Pop superstar Taylor Swift has recently sold her gas-guzzling private jet as part of her efforts to reduce her carbon footprint. According to documents obtained by DailyMail.com, Swift sold her $40 million Dassault Falcon 900LX to car insurance company Car Shield for an estimated $7 million. The singer, who has been facing criticism for her frequent travels, made the decision to sell the jet just days before she was set to fly from Los Angeles to Tokyo, and then make a quick turnaround to see her boyfriend Travis Kelce play in the Super Bowl.
The transaction was recorded on January 30, with Car Shield’s CEO Nicholas Hamilton listed as a member of the ownership group under the name Triangle Real Estate LLC. The car insurance company, which is worth an estimated $150 million, now lists the jet as part of its assets at its headquarters in St Peter’s, Missouri.
Swift, who is known for her hit songs and 14 Grammy awards, has been under pressure to reduce her carbon emissions due to her jet-setting lifestyle. The 34-year-old singer, who has been performing on her international Eras tour, regularly jetted across the world to spend time with her boyfriend Travis Kelce, and also attended the Super Bowl to support him.
The singer reportedly purchased the jet in 2011 for $40 million, and it has been listed under her family’s names – her father Scott, mother Andrea, brother Austin, and herself – as part of SATA LLC in Nashville. However, on January 30, FAA records show that the jet was transferred to a new ownership group, Triangle Real Estate, after they sold their previous $400k 1976 Cessna 421 on January 25. Representatives for Hamilton, Triangle Real Estate LLC, and CarShield did not respond to DailyMail.com’s request for comment.
Swift still owns her Dassault Falcon 7X, which is currently listed under Island Jet Inc, tied to Taylor Swift Productions in Nashville, as well as SATA LLC. According to Tennessee Secretary of State documents, the singer previously sold a smaller Dassault Falcon 50 jet in 2020, which she had purchased in 2012 for $4 million. All proceeds from the sale were donated to charity.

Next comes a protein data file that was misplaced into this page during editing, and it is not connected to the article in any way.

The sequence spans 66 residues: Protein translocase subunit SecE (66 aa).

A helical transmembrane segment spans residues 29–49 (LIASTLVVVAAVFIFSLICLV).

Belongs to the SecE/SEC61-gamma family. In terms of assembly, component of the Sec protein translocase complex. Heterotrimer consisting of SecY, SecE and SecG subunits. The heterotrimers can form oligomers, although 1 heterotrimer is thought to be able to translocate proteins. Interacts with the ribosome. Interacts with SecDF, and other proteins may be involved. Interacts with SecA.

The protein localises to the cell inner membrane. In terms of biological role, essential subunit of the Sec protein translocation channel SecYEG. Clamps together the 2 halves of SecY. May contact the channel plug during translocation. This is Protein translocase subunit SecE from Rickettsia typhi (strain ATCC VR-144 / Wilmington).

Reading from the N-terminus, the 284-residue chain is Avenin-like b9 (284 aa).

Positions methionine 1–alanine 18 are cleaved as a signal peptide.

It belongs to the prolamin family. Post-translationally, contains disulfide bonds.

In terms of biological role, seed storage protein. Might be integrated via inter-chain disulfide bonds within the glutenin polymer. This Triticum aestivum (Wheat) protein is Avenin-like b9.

It is unclear whether Swift is planning to upgrade her fleet just in time for the longest leg of her international tour, which is set to start next month when the singer jets to Australia to perform on February 16. This decision comes as the singer is facing criticism for her carbon emissions after being named the top celebrity polluter in 2022, with her trips producing a staggering 138 tons of CO2 emissions to date. This is equivalent to the energy used by 17 houses in one year, or the electricity used by 26.9 homes for a year, as estimated by the Greenhouse Gas Equivalencies Calculator.
Swift’s frequent travels and their impact on the environment have been a topic of discussion recently, with many calling on the singer to reduce her carbon emissions. However, it is unlikely that Swift will switch to commercial flights due to security concerns, and she has not confirmed if she will attend the Super Bowl next month.
The same criticism has led to a backlash against a college student, Jack Sweeney, who has been tracking Swift’s flight paths and locations using publicly available data from the Federal Aviation Administration. Sweeney, who has been running similar accounts for years for other celebrities, politicians, and public figures, received a cease-and-desist letter from Swift’s lawyers in December, accusing him of “stalking” and “harassing” the singer. The letter warned of “legal remedies” if he did not stop.
Sweeney defended his actions, stating that his intention was not to cause harm but to promote transparency and public information. He also pointed out that Swift and her team have publicly shared their flight information and that he was using the same data. This letter came amidst a time when Swift was facing backlash over her carbon emissions during her tour and her travels to support Kelce at the Super Bowl.
The backlash against Swift’s actions and the letter to Sweeney has sparked a debate on social media, with some criticizing her for trying to frame herself as a victim. Many have accused her of trying to silence someone for holding her accountable for her environmental impact. However, others have come to Swift’s defense, stating that she has a right to protect her safety, especially given her past experiences with stalkers. The college student maintains that he will continue to share public data on Swift’s flights but will be more careful about what information he shares.